House Intelligence Chairman Adam Schiff on Thursday clarified comments he made last month that his committee had not spoken directly with a whistleblower after his office acknowledged Wednesday it had been in contact with the whistleblower before the complaint over President Donald Trump’s conversation with the leader of Ukraine was filed.
CNN, The New York Times and others reported Wednesday that the whistleblower had reached out to a House Intelligence Committee aide before filing the whistleblower complaint. The committee directed the whistleblower to report it to the intelligence community inspector general, which is standard committee protocol when intelligence community officials bring concerns to the committee. The committee had no role in the writing of the complaint and the whistleblower shared only vague allegations about the complaint with the committee aide, according to sources familiar with the matter.
Schiff has said he did not speak to the whistleblower and does not know his identity. But even though his committee did have contact with the whistleblower, Schiff told MSNBC on September 17, after the complaint had been filed, that the committee had not spoken with the whistleblower.
“We have not spoken directly with the whistleblower,” the California Democrat said. “We would like to, but I’m sure the whistleblower has concerns, that he has not been advised, as the law requires, by the inspector general or the director of national intelligence just as to how he is to communicate with Congress.”
A Democratic committee official said Thursday that Schiff “could have been more clear” when he told MSNBC the committee had not spoken to the whistleblower. The official explained that Schiff was referring to the fact that he and the committee had not officially interviewed the whistleblower, not the whistleblower’s initial contact with the committee staff.
But Schiff’s comments and the committee’s contacts with the whistleblower have sparked a barrage of attacks from Republicans in Congress and President Donald Trump, who have accused Schiff of orchestrating the complaint that has sparked the impeachment inquiry that the House Intelligence chairman is now leading.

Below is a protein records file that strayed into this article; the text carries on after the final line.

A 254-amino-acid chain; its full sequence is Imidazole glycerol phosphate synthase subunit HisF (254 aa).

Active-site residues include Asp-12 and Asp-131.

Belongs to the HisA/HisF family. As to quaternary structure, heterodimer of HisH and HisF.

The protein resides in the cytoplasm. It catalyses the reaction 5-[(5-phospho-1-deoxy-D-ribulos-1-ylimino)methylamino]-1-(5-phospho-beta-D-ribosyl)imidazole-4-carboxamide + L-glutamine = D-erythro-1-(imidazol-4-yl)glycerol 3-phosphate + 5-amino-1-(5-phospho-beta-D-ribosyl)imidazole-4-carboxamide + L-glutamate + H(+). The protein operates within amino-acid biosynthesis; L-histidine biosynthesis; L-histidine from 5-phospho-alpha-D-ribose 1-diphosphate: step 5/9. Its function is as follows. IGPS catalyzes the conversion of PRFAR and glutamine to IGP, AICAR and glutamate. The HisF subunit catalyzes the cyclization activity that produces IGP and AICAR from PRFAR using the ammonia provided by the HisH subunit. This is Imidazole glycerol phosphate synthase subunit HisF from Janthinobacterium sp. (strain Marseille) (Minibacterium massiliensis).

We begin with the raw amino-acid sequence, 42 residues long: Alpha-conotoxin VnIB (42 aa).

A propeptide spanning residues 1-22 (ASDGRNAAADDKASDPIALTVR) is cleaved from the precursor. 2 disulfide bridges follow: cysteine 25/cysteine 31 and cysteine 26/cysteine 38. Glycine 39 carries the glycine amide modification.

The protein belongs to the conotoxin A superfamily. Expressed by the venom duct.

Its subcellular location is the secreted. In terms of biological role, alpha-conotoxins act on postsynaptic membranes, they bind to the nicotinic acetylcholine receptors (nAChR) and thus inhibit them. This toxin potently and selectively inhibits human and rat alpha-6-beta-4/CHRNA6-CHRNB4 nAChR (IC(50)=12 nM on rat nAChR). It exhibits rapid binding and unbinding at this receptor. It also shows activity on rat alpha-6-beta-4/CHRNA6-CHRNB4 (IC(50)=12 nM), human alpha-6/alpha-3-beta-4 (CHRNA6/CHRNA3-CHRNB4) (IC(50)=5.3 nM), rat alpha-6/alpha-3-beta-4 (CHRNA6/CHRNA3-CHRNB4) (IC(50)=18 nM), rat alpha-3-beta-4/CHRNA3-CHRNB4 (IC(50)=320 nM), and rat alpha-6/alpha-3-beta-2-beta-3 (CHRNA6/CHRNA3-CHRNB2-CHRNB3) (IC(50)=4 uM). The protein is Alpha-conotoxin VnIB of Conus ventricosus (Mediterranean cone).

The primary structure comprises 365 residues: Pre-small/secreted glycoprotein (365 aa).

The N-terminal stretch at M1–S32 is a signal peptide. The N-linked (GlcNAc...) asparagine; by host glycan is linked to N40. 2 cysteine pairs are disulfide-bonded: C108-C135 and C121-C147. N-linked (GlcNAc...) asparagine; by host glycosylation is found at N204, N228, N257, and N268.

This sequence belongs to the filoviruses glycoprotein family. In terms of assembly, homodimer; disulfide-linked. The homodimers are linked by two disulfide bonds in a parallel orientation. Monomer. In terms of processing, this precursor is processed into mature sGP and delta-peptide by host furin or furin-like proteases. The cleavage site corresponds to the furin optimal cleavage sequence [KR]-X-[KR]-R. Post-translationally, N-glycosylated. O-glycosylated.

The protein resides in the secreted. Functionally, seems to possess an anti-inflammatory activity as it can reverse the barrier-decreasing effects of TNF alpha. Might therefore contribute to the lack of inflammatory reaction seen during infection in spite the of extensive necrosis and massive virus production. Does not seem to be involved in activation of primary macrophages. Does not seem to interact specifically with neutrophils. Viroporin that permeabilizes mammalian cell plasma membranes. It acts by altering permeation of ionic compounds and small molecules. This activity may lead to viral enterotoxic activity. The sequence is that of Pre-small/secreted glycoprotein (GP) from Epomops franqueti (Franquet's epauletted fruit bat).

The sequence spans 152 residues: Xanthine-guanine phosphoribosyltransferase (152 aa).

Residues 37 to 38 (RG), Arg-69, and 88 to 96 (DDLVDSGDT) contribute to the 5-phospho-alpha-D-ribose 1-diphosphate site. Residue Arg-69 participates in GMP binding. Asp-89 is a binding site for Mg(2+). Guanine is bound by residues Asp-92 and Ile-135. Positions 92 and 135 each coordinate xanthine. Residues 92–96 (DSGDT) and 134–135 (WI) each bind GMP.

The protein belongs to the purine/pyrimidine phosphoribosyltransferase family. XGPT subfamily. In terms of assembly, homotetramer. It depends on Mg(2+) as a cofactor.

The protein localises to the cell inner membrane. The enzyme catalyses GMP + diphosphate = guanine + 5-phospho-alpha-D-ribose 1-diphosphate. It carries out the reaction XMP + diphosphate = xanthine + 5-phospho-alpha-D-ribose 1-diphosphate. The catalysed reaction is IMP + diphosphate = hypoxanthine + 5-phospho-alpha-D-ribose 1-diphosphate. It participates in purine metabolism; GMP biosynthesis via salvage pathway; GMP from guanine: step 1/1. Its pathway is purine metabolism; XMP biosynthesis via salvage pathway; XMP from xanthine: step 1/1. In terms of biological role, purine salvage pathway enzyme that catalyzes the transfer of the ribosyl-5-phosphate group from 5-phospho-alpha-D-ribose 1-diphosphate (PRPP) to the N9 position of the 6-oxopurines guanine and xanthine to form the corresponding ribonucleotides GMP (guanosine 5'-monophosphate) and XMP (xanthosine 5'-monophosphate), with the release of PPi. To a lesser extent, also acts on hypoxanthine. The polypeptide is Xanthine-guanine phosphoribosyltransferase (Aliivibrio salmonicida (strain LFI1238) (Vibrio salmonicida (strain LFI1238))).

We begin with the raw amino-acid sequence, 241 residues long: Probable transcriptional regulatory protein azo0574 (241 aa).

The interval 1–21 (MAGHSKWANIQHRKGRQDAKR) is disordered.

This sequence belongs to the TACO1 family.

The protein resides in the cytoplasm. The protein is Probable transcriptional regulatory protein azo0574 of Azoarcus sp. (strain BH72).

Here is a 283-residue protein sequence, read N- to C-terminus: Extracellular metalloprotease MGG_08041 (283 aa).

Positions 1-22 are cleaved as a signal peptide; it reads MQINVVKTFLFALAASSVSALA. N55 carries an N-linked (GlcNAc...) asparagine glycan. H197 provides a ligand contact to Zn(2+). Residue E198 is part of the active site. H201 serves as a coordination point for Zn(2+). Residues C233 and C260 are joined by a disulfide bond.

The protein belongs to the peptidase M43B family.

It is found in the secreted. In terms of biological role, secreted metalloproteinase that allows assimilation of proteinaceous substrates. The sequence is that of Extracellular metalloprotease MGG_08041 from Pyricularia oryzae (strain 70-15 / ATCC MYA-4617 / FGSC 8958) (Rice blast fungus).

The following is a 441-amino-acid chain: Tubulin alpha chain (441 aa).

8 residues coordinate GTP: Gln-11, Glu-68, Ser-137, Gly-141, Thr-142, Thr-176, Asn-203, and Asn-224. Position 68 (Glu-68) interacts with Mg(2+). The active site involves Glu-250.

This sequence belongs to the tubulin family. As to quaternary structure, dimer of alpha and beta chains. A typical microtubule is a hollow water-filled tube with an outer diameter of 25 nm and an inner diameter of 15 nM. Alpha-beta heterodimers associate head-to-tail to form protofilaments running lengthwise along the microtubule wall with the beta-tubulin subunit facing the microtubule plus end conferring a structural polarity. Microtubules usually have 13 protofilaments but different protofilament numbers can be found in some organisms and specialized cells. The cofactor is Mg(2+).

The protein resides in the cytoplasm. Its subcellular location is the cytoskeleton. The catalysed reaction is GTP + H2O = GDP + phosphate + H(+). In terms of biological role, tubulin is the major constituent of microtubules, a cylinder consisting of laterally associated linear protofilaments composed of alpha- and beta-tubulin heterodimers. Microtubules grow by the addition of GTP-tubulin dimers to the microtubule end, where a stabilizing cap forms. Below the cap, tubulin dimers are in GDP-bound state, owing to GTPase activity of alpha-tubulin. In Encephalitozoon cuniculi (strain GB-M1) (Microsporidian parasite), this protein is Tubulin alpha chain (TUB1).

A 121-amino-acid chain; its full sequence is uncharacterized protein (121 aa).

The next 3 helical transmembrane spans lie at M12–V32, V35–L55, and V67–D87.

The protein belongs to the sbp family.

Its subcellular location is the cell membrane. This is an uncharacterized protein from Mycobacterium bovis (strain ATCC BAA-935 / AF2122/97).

As the face of the House’s impeachment inquiry, Schiff’s comments have given Republicans eager to discredit the House’s effort an opening to criticize him over both for the committee’s contact with the whistleblower and his characterization last week of the rough transcript of Trump’s July call with Ukrainian President Volodymyr Zelensky. It could fuel further attacks as Schiff works to bring the whistleblower before his committee.
Trump has tweeted about Schiff nearly a dozen times this week and brought him up in his Oval Office meeting with the Finnish president Wednesday, accusing Schiff without evidence of being treasonous and calling for him to resign.
Republicans have gone even further to muddy the waters: House Minority Leader Kevin McCarthy of California charged that Schiff “just got caught orchestrating with the whistleblower before the complaint was ever filed,” while Trump suggested at a news conference Wednesday that Schiff “probably helped write it.’
But an attorney representing the whistleblower confirmed what House Intelligence Committee staff have said, telling CNN no one from the committee helped the whistleblower write the complaint. Schiff’s spokesman said Wednesday that the committee staff advised the whistleblower to contact the inspector general and seek legal counsel, but did not receive the complaint in advance.
Instructing a whistleblower to contact the inspector general is the proper protocol for the Intelligence Committees. The committee spokesman, Patrick Boland, said it was a “regular occurrence” for a whistleblower to contact the Intelligence Committee for guidance and said that the staff “appropriately advised” the whistleblower.